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Pop Smoke's First And Final Album Falls Between Two Worlds

The rapper Pop Smoke, whose posthumous debut album was released July 3, 2020.
Courtesy of the artist
The rapper Pop Smoke, whose posthumous debut album was released July 3, 2020.

It's been five months since Pop Smoke's death and just over a year since "Welcome to the Party," the first single of his debut mixtape, Meet the Woo,began snaking through the firmament. Then it was joined by the even more irresistible "Dior." That music remains an artifact of the New York summer — the songs that once soundtracked the city's revelry have now been refashioned for protest, which only further cements his growing legend. In the studio, though, these hits were what he was up against.

The biggest critique of Pop's music, and the element that naysayers honed in on, was the homogeneity of his songs. Some wondered if he was a one-trick pony, skeptical that his voice could grow from its Canarsie roots to transcend the sonic signatures of Brooklyn drill, a spinoff of Chicago's homegrown subgenre, set to production inspired by the U.K.'s iteration of it and punched up with New York attitude. Before Pop, born Bashar Barakah Jackson, was shot and killed in a home invasion on Feb. 19, at the age of 20, he'd clearly set out to prove them wrong. Shoot for the Stars Aim for the Moon, his debut, arrives as a tribute and a sendoff, but also as a glimpse of the infinite. Many of the songs — Pop's contributions to them anyway — feel incomplete, like directions for the roads he'd intended to travel.

Pop's deep, baritone snarl was his instrument, and affixed a soulful quality to the sinister sound of his drill. It exists here on songs like "Aim For The Moon" and "44 Bulldog," which are continuations of the music that made him so beloved. The former takes into account the success he was only beginning to see, and thus has a triumphant sheen to it; the latter is vintage villainy that mirrors his earliest releases. Often, though, his voice shapeshifts into softer, more silvery versions of itself. The syrupy hook of "For The Night" stands out from Pop's usual fare, and "Yea Yea" thrusts his menace against a decidedly genial backdrop, to striking effect. Sometimes he's singing more so than rapping; sometimes it's as if he's simply trying to find new ways to pull tones from his vocal cords. On "Gangstas," "The Woo" and "Mood Swings," he sounds scarily like 50 Cent (one of the features on "The Woo" and an executive producer of the album), who came to the brink of death and returned with a new voice.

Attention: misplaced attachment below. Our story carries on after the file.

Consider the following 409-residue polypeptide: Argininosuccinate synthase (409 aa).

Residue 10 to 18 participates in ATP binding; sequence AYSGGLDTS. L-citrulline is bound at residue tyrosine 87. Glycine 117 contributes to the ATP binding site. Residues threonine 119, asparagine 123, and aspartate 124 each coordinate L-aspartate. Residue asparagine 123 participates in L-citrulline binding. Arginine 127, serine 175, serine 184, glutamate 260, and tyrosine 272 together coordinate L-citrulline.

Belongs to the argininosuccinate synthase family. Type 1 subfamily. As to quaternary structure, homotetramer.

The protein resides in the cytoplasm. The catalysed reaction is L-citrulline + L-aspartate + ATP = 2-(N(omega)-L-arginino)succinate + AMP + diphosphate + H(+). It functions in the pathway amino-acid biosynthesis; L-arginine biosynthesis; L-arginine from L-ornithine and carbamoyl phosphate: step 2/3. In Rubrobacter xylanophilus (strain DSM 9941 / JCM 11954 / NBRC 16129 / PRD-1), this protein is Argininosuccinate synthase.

The (final) cover art for Pop Smoke's album <em>Shoot for the Stars, Aim for the Moon</em>.
/ Courtesy of the artist
Courtesy of the artist
The (final) cover art for Pop Smoke's album Shoot for the Stars, Aim for the Moon.

Brooklyn drill has a level of urgency built into the allure. The sense that Pop was trying to outrun his past — or time itself — came out in his voice like a chosen mode of protection. On the album's early tracks, that quality remains palpable. "Make It Rain" serves as an intimation of the stakes: When Brooklyn rapper Rowdy Rebel delivers his fiery verse over the jail phone, it's impossible not to think of how his and his associate Bobby Shmurda's run for glory was also unjustly cut short. The back half takes a turn towards the levity that comes when fight-or-flight stops being constant. Melody and contrast underscore Shoot for the Stars more than any of the work that preceded it, and the stretch of romance-centric songs, from "Enjoy Yourself" to "Diana," dial up his charm and playfulness in new ways. Some of this seems like the influence of 50, a proponent of gentleman-and-gangsta duality, but how Pop executes it is a testament to both his talent and the ways in which he was evolving. This kind of slippery melodicism marks a not-insignificant portion of popular rap, yet nestled among some of the most distinct voices of his time — Quavo, Young Thug, Future, Swae Lee — Pop still sounds so special. And still so New York. But when he's constantly flanked by a bevy of features, he also becomes a ghost haunting his own music. On "Creature," he gets a lone verse as Swae Lee holds down much of track's real estate. Future seems to honor him through imitation on "Snitchin," and DaBaby eulogizes him explicitly on "For the Night." These moments, when Pop is there but not really there, only magnify the tragedy that looms over the album.

By the time "Dior" rolls around, tacked on as a bonus track, it's the closest we get to resurrection. That's the thing about posthumous albums — they're forever framed by the circumstances under which they were released, forever tied to death. They become an exercise in myth-making as much as reminders of what has been lost. To listen to Shoot for the Stars is to wonder where Pop begins and ends, to search for him among his peers and imagine that their chart-topping and history-making ascents would've been his destiny as well. In his absence, we're left only with snapshots of his potential, possibilities refracted through other people's imaginations and suspended now within the span of the album. It could never be enough, but it'll have to do.

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